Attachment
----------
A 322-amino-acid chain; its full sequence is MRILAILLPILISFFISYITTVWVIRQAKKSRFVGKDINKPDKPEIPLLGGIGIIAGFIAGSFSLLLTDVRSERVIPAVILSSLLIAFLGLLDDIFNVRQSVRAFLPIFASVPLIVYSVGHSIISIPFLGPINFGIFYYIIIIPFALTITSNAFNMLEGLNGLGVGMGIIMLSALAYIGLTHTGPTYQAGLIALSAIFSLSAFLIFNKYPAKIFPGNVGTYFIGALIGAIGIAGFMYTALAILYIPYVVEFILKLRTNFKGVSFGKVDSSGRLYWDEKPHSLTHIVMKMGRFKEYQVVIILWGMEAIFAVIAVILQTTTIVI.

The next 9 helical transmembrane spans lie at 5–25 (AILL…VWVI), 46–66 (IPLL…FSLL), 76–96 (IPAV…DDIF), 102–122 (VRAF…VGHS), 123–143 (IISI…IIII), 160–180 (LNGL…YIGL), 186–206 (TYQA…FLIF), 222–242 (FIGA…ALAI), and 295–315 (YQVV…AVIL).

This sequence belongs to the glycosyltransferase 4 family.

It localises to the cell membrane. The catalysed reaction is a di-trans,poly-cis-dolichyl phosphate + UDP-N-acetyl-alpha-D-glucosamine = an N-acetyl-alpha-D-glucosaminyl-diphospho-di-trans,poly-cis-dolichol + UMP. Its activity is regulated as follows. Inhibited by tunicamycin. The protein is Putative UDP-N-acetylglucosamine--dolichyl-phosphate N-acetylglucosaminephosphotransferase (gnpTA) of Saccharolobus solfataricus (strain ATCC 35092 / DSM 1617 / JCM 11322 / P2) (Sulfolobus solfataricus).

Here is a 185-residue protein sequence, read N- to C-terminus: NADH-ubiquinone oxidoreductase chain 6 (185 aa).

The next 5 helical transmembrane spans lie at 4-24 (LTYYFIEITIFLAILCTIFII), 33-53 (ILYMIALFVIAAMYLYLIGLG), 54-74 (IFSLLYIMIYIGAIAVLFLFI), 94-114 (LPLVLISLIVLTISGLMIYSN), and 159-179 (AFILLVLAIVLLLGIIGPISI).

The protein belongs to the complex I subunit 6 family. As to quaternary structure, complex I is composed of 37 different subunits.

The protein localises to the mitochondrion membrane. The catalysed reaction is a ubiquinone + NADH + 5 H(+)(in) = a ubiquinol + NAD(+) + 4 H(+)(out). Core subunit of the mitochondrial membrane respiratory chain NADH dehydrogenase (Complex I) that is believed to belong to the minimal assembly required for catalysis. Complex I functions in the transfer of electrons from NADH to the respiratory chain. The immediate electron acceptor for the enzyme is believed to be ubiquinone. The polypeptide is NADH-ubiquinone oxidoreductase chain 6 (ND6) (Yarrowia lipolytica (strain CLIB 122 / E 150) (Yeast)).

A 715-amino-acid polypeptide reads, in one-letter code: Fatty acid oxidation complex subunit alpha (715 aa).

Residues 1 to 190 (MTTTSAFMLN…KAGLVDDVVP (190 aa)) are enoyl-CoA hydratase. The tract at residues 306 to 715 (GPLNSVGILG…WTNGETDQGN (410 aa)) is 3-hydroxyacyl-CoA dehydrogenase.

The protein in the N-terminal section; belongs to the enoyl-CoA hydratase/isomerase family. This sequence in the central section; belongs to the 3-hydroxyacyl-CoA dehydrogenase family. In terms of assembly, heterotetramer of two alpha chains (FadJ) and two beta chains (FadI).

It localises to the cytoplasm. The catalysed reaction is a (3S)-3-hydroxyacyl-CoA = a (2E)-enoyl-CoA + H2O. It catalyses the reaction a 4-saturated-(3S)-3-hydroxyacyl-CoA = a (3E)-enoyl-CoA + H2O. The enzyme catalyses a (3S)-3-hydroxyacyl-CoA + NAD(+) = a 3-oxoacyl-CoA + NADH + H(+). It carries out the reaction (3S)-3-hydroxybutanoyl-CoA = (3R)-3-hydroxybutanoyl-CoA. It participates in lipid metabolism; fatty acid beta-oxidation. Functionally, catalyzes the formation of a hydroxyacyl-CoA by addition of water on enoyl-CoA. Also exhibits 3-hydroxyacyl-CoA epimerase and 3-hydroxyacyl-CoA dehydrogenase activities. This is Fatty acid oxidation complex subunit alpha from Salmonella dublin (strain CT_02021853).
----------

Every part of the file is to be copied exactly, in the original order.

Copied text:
A 322-amino-acid chain; its full sequence is MRILAILLPILISFFISYITTVWVIRQAKKSRFVGKDINKPDKPEIPLLGGIGIIAGFIAGSFSLLLTDVRSERVIPAVILSSLLIAFLGLLDDIFNVRQSVRAFLPIFASVPLIVYSVGHSIISIPFLGPINFGIFYYIIIIPFALTITSNAFNMLEGLNGLGVGMGIIMLSALAYIGLTHTGPTYQAGLIALSAIFSLSAFLIFNKYPAKIFPGNVGTYFIGALIGAIGIAGFMYTALAILYIPYVVEFILKLRTNFKGVSFGKVDSSGRLYWDEKPHSLTHIVMKMGRFKEYQVVIILWGMEAIFAVIAVILQTTTIVI.

The next 9 helical transmembrane spans lie at 5–25 (AILL…VWVI), 46–66 (IPLL…FSLL), 76–96 (IPAV…DDIF), 102–122 (VRAF…VGHS), 123–143 (IISI…IIII), 160–180 (LNGL…YIGL), 186–206 (TYQA…FLIF), 222–242 (FIGA…ALAI), and 295–315 (YQVV…AVIL).

This sequence belongs to the glycosyltransferase 4 family.

It localises to the cell membrane. The catalysed reaction is a di-trans,poly-cis-dolichyl phosphate + UDP-N-acetyl-alpha-D-glucosamine = an N-acetyl-alpha-D-glucosaminyl-diphospho-di-trans,poly-cis-dolichol + UMP. Its activity is regulated as follows. Inhibited by tunicamycin. The protein is Putative UDP-N-acetylglucosamine--dolichyl-phosphate N-acetylglucosaminephosphotransferase (gnpTA) of Saccharolobus solfataricus (strain ATCC 35092 / DSM 1617 / JCM 11322 / P2) (Sulfolobus solfataricus).

Here is a 185-residue protein sequence, read N- to C-terminus: NADH-ubiquinone oxidoreductase chain 6 (185 aa).

The next 5 helical transmembrane spans lie at 4-24 (LTYYFIEITIFLAILCTIFII), 33-53 (ILYMIALFVIAAMYLYLIGLG), 54-74 (IFSLLYIMIYIGAIAVLFLFI), 94-114 (LPLVLISLIVLTISGLMIYSN), and 159-179 (AFILLVLAIVLLLGIIGPISI).

The protein belongs to the complex I subunit 6 family. As to quaternary structure, complex I is composed of 37 different subunits.

The protein localises to the mitochondrion membrane. The catalysed reaction is a ubiquinone + NADH + 5 H(+)(in) = a ubiquinol + NAD(+) + 4 H(+)(out). Core subunit of the mitochondrial membrane respiratory chain NADH dehydrogenase (Complex I) that is believed to belong to the minimal assembly required for catalysis. Complex I functions in the transfer of electrons from NADH to the respiratory chain. The immediate electron acceptor for the enzyme is believed to be ubiquinone. The polypeptide is NADH-ubiquinone oxidoreductase chain 6 (ND6) (Yarrowia lipolytica (strain CLIB 122 / E 150) (Yeast)).

A 715-amino-acid polypeptide reads, in one-letter code: Fatty acid oxidation complex subunit alpha (715 aa).

Residues 1 to 190 (MTTTSAFMLN…KAGLVDDVVP (190 aa)) are enoyl-CoA hydratase. The tract at residues 306 to 715 (GPLNSVGILG…WTNGETDQGN (410 aa)) is 3-hydroxyacyl-CoA dehydrogenase.

The protein in the N-terminal section; belongs to the enoyl-CoA hydratase/isomerase family. This sequence in the central section; belongs to the 3-hydroxyacyl-CoA dehydrogenase family. In terms of assembly, heterotetramer of two alpha chains (FadJ) and two beta chains (FadI).

It localises to the cytoplasm. The catalysed reaction is a (3S)-3-hydroxyacyl-CoA = a (2E)-enoyl-CoA + H2O. It catalyses the reaction a 4-saturated-(3S)-3-hydroxyacyl-CoA = a (3E)-enoyl-CoA + H2O. The enzyme catalyses a (3S)-3-hydroxyacyl-CoA + NAD(+) = a 3-oxoacyl-CoA + NADH + H(+). It carries out the reaction (3S)-3-hydroxybutanoyl-CoA = (3R)-3-hydroxybutanoyl-CoA. It participates in lipid metabolism; fatty acid beta-oxidation. Functionally, catalyzes the formation of a hydroxyacyl-CoA by addition of water on enoyl-CoA. Also exhibits 3-hydroxyacyl-CoA epimerase and 3-hydroxyacyl-CoA dehydrogenase activities. This is Fatty acid oxidation complex subunit alpha from Salmonella dublin (strain CT_02021853).